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|Assignment(s)||Business_Developmentwarning.png"Business_Development" is not in the list of possible values (Agroforestry, Sustainable Agricultural Science, Farm Management and Agribusiness, Animal Husbandry, Municipal Development, Small Business Development, NGO Development, Urban and Regional Planning, Primary Teacher/Training, Secondary Teacher/Training, Math/Science Teacher/Training, Special Education/Training, Deaf/Education, Vocational Teacher/Training, University Teacher/Training, English Teacher/Training (TEFL), Environmental Education, National Park Management, Dry Land Natural Resource Conservation, Fisheries Fresh, Ecotourism Development, Coastal /Fisheries Resource Management, Public Health Education, AIDS Awareness, Information Technology, Skilled Trades, Water and Sanitation Resources Engineering, Housing Construction Development, Youth, Other) for this property.|
|Ted London started in Malawi 1989|
|Gary Gregory, Ted London, Kevin H. Souza|
|Business in Malawi:|
|Martin Giannini, Gary Gregory, Ted London|
|Other Volunteers who served in Malawi
|Shelly Bankston, Robert Blackwill, Martin Giannini, Gary Gregory, Kwang Han, Leo Higdon, Thomas Laffey, Jamie lewis, Ted London, Kathryn MacGillivary, Kelly Orr (Johnson), Varina Rogers, Jennifer Rose, Kevin H. Souza, Spencer Martin … further results|
|Projects in Malawi
|HIV/AIDS Support Center, Health Center Replacement Pump, Honey Storage and Processing House, School Library (Malawi), Secondary School Teacher Housing, Small Business for Community Women|
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|About Ted London|| Ted London is the director of the Base of the Pyramid (BoP) research initiative at the William Davidson Institute. He also teaches an MBA course on the topic, "Business Strategies for the Base of the Pyramid", at the Stephen M. Ross School of Business at the University of Michigan.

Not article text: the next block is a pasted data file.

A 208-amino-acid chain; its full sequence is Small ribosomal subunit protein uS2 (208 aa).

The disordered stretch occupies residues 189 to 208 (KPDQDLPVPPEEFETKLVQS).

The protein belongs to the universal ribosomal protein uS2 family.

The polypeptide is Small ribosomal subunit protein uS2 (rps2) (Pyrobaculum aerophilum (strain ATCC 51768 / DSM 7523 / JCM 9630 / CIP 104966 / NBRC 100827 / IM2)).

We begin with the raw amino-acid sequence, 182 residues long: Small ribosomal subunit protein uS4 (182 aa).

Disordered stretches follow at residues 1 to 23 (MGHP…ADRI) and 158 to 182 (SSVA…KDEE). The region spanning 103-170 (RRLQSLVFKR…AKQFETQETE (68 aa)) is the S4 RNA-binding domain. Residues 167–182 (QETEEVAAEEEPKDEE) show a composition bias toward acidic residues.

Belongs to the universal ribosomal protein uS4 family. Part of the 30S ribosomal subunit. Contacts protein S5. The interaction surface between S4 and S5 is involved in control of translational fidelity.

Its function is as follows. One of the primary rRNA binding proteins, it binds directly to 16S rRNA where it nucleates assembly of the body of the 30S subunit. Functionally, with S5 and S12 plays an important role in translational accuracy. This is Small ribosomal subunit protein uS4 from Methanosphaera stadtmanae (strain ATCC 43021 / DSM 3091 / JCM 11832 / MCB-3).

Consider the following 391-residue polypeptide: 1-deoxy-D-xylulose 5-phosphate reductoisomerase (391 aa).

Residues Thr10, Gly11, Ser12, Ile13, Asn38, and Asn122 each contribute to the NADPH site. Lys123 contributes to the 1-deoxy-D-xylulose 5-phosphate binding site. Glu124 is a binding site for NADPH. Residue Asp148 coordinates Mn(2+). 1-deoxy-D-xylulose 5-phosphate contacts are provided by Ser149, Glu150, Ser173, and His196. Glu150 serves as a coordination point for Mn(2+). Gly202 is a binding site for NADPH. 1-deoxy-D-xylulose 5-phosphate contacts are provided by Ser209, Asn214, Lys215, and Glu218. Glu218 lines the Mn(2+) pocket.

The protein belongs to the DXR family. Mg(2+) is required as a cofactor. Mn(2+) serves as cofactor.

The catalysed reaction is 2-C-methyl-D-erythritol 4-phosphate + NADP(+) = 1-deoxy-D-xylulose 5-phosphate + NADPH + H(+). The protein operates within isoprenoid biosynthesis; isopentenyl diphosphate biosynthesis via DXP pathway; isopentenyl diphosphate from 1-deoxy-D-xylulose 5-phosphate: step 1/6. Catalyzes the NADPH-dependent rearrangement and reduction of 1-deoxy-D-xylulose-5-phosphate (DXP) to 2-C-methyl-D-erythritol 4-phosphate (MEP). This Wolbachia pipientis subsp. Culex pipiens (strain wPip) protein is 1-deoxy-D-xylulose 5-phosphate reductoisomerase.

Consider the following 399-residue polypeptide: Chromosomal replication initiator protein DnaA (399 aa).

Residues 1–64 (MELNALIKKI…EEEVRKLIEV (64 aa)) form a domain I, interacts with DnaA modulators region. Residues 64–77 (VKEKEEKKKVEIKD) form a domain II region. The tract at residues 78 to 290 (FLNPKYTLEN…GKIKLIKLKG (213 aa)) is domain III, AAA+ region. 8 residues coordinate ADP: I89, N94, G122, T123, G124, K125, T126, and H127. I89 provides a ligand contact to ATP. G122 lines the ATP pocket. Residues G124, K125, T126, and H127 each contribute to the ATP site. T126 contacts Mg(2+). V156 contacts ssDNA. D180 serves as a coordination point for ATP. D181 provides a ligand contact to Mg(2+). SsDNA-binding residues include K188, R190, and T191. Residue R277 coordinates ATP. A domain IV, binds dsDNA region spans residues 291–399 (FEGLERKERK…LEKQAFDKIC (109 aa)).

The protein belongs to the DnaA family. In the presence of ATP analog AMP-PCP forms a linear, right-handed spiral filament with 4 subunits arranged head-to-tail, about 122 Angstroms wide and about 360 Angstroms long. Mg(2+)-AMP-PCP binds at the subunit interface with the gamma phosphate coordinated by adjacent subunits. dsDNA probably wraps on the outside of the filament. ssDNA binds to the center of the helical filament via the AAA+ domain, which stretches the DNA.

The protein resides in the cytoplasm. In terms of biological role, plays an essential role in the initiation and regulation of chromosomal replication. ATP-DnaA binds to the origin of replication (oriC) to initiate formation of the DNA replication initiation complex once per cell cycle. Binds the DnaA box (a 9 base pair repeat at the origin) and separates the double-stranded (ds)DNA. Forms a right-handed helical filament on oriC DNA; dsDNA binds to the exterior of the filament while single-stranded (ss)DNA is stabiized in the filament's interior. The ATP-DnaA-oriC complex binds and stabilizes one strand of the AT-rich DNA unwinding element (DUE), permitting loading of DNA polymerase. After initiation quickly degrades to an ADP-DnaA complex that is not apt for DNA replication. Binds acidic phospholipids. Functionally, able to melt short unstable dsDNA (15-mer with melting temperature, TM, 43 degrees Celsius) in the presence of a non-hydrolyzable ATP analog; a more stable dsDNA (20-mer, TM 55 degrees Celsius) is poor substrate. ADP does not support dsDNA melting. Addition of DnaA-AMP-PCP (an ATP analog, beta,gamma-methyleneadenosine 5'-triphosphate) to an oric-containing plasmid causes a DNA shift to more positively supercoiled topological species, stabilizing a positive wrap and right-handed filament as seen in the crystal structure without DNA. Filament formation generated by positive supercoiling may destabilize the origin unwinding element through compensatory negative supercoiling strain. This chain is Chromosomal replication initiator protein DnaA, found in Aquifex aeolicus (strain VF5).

London is a well-known scholar and teacher on BoP issues. He received his PhD in strategic management from the Kenan-Flagler Business School at the University of North Carolina at Chapel Hill. He was an adjunct assistant professor of entrepreneurship, teaching strategic and international management and sustainable enterprise at UNC.
He was also the director of the BOP Learning Laboratory at UNC, a consortium of companies, nonprofit organizations, multilateral institutions and academics that explores the opportunities and challenges associated with entering Base of the Pyramid markets.
He has received awards and recognition for his research, case writing and teaching, including the oikos Sustainability Case Writing Competition. London’s research focuses on strategic change and growth. In particular, he is interested in how companies build capabilities to implement new strategies, including entry into base of the pyramid markets.
His work has been published in a number of academic and practitioner journals and he has also written several book chapters. He also has consulted for a variety of companies, non-profit organizations and multilateral institutions. This has involved exploring corporate entry into base of the pyramid markets and examining cross-sector alliances between companies and non-profit organizations.
He previously was a design engineer for General Motors after graduating from Lehigh University in 1985 with a BS in Mechanical Engineering. A few years later he received his MBA from the Peter Drucker Graduate Management Center at Claremont Graduate University and went to work for Deloitte, Haskins & Sells as a senior consultant.
In 1989 he joined the Peace Corps in Africa and co-managed a regional business development program in Malawi. Three years later, he was in Asia serving as general manager for an Indonesian joint venture operated by McCormick Spices.
In 1993, he served as a director of a multi-country initiative in the Asia/Pacific Region that linked income generation and environmental protection for Conservation International.
Three years later, he became executive director of a non-profit providing business development assistance to companies in northern Virginia before pursuing his PhD at UNC.
|Ted London follows the same naming convention as an article in Wikipedia. go there! What's this?|